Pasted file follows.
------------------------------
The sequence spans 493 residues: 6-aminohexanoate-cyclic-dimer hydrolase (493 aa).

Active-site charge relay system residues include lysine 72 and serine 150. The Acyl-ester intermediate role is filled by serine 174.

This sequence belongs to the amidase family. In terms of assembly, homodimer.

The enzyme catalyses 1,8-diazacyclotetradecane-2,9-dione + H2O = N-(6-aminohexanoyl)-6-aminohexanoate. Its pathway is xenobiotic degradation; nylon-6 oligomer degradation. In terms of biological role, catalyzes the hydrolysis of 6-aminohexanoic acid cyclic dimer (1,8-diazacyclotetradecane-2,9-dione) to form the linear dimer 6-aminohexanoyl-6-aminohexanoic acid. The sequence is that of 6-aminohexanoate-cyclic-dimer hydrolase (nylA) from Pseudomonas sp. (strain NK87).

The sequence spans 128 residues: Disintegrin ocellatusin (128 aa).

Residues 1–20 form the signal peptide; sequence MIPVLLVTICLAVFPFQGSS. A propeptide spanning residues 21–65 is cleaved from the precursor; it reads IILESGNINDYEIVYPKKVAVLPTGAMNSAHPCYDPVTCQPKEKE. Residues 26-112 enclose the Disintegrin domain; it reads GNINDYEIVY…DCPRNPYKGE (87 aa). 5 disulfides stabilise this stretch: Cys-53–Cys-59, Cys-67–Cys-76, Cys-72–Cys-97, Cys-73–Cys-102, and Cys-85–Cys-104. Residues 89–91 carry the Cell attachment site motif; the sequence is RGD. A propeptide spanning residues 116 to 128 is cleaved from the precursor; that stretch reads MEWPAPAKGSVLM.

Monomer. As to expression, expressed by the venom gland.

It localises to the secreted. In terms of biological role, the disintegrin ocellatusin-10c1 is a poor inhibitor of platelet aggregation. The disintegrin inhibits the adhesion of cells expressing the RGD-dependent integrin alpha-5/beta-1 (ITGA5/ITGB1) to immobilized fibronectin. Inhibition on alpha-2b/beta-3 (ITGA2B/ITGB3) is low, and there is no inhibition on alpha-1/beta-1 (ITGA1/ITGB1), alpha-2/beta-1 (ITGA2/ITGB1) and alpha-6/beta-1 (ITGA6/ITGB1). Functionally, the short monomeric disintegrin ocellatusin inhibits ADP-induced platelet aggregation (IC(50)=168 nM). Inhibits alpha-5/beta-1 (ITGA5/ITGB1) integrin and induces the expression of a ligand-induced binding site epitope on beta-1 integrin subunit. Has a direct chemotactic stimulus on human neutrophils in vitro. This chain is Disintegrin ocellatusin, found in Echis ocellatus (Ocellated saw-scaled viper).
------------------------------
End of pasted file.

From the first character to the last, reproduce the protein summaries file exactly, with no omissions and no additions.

The sequence spans 493 residues: 6-aminohexanoate-cyclic-dimer hydrolase (493 aa).

Active-site charge relay system residues include lysine 72 and serine 150. The Acyl-ester intermediate role is filled by serine 174.

This sequence belongs to the amidase family. In terms of assembly, homodimer.

The enzyme catalyses 1,8-diazacyclotetradecane-2,9-dione + H2O = N-(6-aminohexanoyl)-6-aminohexanoate. Its pathway is xenobiotic degradation; nylon-6 oligomer degradation. In terms of biological role, catalyzes the hydrolysis of 6-aminohexanoic acid cyclic dimer (1,8-diazacyclotetradecane-2,9-dione) to form the linear dimer 6-aminohexanoyl-6-aminohexanoic acid. The sequence is that of 6-aminohexanoate-cyclic-dimer hydrolase (nylA) from Pseudomonas sp. (strain NK87).

The sequence spans 128 residues: Disintegrin ocellatusin (128 aa).

Residues 1–20 form the signal peptide; sequence MIPVLLVTICLAVFPFQGSS. A propeptide spanning residues 21–65 is cleaved from the precursor; it reads IILESGNINDYEIVYPKKVAVLPTGAMNSAHPCYDPVTCQPKEKE. Residues 26-112 enclose the Disintegrin domain; it reads GNINDYEIVY…DCPRNPYKGE (87 aa). 5 disulfides stabilise this stretch: Cys-53–Cys-59, Cys-67–Cys-76, Cys-72–Cys-97, Cys-73–Cys-102, and Cys-85–Cys-104. Residues 89–91 carry the Cell attachment site motif; the sequence is RGD. A propeptide spanning residues 116 to 128 is cleaved from the precursor; that stretch reads MEWPAPAKGSVLM.

Monomer. As to expression, expressed by the venom gland.

It localises to the secreted. In terms of biological role, the disintegrin ocellatusin-10c1 is a poor inhibitor of platelet aggregation. The disintegrin inhibits the adhesion of cells expressing the RGD-dependent integrin alpha-5/beta-1 (ITGA5/ITGB1) to immobilized fibronectin. Inhibition on alpha-2b/beta-3 (ITGA2B/ITGB3) is low, and there is no inhibition on alpha-1/beta-1 (ITGA1/ITGB1), alpha-2/beta-1 (ITGA2/ITGB1) and alpha-6/beta-1 (ITGA6/ITGB1). Functionally, the short monomeric disintegrin ocellatusin inhibits ADP-induced platelet aggregation (IC(50)=168 nM). Inhibits alpha-5/beta-1 (ITGA5/ITGB1) integrin and induces the expression of a ligand-induced binding site epitope on beta-1 integrin subunit. Has a direct chemotactic stimulus on human neutrophils in vitro. This chain is Disintegrin ocellatusin, found in Echis ocellatus (Ocellated saw-scaled viper).